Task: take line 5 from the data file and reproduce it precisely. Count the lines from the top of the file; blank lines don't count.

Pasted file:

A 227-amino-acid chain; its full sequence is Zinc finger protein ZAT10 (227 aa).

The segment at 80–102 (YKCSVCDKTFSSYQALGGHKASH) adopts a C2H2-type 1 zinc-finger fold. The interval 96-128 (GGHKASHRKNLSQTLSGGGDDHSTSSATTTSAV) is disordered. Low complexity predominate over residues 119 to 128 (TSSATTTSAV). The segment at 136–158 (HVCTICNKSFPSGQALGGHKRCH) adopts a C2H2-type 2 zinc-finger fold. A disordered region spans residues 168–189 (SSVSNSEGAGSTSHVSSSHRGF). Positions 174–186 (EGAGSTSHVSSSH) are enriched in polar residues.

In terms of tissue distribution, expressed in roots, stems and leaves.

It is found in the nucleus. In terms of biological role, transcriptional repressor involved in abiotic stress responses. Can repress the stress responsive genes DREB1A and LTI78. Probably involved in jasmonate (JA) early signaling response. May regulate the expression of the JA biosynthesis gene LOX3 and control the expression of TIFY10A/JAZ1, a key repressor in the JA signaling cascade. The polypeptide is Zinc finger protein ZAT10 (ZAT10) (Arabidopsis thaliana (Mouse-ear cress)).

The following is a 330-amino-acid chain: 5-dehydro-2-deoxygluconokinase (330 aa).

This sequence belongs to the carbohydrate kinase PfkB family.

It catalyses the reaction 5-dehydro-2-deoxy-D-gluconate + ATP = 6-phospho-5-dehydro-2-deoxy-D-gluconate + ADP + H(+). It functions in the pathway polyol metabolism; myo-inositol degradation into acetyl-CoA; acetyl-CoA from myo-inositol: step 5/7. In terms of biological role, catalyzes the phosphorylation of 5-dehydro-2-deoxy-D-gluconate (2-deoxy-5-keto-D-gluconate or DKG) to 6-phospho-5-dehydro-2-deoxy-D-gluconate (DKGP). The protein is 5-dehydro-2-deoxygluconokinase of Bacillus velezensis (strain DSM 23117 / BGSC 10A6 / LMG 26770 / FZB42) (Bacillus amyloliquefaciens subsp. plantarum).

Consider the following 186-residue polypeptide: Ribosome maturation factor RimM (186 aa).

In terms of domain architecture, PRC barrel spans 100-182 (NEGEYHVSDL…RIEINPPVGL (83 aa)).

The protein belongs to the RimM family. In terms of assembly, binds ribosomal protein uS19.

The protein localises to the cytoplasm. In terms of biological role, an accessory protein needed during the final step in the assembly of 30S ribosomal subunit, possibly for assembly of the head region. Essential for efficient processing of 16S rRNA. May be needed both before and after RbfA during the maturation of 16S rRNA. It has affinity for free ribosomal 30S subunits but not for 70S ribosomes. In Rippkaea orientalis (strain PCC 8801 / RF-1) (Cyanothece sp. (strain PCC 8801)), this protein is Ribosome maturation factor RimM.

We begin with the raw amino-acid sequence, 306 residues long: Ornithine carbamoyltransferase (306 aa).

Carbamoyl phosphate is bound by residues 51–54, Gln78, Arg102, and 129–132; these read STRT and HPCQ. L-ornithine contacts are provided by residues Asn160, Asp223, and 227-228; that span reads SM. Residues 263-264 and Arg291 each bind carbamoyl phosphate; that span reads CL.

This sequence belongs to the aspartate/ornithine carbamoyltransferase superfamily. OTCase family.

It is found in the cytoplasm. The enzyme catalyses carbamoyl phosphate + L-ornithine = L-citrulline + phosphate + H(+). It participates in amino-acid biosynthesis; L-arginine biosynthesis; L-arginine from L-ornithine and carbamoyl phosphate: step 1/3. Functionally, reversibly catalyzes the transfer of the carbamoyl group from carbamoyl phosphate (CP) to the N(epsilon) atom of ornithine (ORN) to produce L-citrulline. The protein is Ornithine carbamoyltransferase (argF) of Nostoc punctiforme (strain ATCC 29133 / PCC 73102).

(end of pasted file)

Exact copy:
The following is a 330-amino-acid chain: 5-dehydro-2-deoxygluconokinase (330 aa).